A dusty carved box containing two locks of hair and a century-old letter regarding property in Switzerland, and a burning desire to learn about her biological family lead nurse-midwife Lexie Jaeger from her home in Oregon to the heart of Pennsylvania Amish country. There she meets Marta Bayer, a mysterious lay-midwife who desperately needs help after an Amish client and her baby die.
Lexie steps in to assume Marta’s patient load even as she continues the search for her birth family, and from her patients she learns the true meaning of the Pennsylvania Dutch word demut, which means “to let be” as she changes from a woman who wants to control everything to a woman who depends on God.
A compelling story about a search for identity and the ability to trust that God securely holds our whole life—past, present, and future.
Alexandra “Lexie” is a nursing mid-wife in Oregon when she gets the dreaded phonecall at work. Her father, who has cancer, doesn’t have long for this world. She takes a leave of absence and rushes to his side. On his death bed, he tells her about a box in the closet for her, one he never opened but one that might bring her closer to finding her birth parents. After his death, she looks into the box that has a letter about property in Switzerland, 2 swatches of hair and not much else. Her dear friend Sophie makes some enquiries, and finds that a mid-wife in Pennsylvania needs some help and it might do Lexie good to take a break and to also look for her birth parents.
When she arrives at Marta’s house, against Marta’s wishes, things go awry. No one wants to give her information about her birth, and no one wants her help. Marta is going through some legal battles at the moment and when pushes against the wall, realizes she needs Lexie’s help with her Amish patients and the babies soon to come.
Along the way, Lexie meets a doctor who she starts having meals with, even though she left her fiancé James back in Oregon, telling him they were on a break. She also pokes her nose into everyone’s business to get the information she is seeking. She won’t take no for an answer, even though the Amish prefer to leave the past in the past and not discuss it.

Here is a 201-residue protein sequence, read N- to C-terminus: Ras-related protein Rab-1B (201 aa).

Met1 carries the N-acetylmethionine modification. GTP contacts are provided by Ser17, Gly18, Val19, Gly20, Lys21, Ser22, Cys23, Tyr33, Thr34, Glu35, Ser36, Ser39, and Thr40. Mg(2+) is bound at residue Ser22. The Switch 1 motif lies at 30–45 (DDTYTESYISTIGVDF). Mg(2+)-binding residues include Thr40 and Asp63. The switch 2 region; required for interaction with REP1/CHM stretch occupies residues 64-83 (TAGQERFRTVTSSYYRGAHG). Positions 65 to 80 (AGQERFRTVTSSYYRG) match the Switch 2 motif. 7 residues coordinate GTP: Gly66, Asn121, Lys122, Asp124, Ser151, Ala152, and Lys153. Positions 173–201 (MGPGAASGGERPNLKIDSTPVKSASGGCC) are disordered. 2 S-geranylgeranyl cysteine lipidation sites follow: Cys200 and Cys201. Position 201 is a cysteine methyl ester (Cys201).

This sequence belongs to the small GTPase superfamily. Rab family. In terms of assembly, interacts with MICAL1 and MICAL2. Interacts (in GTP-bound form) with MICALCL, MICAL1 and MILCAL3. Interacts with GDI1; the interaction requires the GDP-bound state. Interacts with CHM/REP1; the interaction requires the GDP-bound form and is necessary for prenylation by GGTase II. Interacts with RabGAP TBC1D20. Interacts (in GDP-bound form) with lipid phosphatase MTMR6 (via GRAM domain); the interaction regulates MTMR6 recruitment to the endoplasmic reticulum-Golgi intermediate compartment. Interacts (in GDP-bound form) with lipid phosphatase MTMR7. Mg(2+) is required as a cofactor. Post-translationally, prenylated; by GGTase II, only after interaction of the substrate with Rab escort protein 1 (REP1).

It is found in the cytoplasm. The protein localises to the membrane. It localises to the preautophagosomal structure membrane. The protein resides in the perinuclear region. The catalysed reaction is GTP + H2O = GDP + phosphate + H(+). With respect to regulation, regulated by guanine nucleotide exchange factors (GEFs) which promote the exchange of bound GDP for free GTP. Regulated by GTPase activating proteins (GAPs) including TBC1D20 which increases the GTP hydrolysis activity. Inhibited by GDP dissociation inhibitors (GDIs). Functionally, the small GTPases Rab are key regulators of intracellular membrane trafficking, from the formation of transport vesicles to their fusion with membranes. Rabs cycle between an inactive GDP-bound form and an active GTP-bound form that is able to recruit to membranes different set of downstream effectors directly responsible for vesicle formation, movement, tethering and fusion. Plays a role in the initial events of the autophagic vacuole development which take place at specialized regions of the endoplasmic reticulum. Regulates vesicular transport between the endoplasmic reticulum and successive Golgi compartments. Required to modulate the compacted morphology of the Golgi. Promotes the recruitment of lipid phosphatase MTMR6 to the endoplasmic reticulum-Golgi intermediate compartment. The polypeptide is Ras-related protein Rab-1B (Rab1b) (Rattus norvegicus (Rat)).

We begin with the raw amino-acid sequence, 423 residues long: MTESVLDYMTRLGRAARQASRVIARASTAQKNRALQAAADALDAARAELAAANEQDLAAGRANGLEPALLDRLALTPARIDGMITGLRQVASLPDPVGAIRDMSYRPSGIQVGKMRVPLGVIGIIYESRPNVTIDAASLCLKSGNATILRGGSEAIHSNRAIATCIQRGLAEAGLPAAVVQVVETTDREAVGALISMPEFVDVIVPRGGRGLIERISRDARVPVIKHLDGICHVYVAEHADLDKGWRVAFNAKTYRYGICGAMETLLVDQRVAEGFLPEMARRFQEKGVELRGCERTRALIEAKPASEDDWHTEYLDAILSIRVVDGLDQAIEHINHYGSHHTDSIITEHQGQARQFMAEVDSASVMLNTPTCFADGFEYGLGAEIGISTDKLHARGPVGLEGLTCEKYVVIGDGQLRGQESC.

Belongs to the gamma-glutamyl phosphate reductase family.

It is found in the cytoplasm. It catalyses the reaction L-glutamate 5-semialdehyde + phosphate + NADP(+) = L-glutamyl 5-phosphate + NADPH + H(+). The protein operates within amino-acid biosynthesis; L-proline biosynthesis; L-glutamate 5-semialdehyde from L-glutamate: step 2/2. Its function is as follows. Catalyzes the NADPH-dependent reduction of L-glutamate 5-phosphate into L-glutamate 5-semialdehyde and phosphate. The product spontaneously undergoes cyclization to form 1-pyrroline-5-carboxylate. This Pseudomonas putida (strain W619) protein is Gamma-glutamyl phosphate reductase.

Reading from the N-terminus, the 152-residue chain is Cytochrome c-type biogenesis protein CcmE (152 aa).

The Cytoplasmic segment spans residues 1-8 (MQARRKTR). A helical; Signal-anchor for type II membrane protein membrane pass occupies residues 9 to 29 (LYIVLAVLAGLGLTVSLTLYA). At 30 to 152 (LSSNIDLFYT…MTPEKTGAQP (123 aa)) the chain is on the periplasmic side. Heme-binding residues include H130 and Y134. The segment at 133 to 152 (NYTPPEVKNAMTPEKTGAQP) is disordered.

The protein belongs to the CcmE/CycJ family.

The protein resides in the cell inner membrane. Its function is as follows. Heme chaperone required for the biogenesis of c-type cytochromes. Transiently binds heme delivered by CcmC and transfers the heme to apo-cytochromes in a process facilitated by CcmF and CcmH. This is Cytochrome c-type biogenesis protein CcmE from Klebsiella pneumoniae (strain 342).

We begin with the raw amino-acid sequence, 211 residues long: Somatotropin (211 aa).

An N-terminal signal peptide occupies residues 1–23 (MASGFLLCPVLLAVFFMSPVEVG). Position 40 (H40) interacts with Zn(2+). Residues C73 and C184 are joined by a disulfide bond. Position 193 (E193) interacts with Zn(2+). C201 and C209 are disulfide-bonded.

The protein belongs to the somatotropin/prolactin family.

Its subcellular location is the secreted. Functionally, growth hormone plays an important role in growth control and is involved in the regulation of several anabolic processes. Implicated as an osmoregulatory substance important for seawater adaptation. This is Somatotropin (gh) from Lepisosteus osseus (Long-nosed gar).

Things eventually come to a head, with the help of someone close to Lexie and all is revealed. However, it isn’t quite what Lexie was looking for. She needs to look to God for the peace and comfort of the answers she is given. I liked most of the characters in this novel, and I found it interesting to see how different Amish settlements lived. I did not care for Lexie. While I felt for her plight, she didn’t care if she hurt people in her path to her goals. She was actually a pretty flat character except when she was angry. Then she became a full dimensional person who had some life and fire in her.
I look forward to reading the next installment in the Lancaster series. I thought the settings were great and would love to delve into some of the secondary characters’ lives. I just hope Lexie is better behaved if she makes any cameo appearances. All in all, a great story if you love reading about the Amish, prefer your fiction clean and a mystery that keeps you turning the pages long into the night.
*I received a copy of this book in exchange for an honest review. Wendy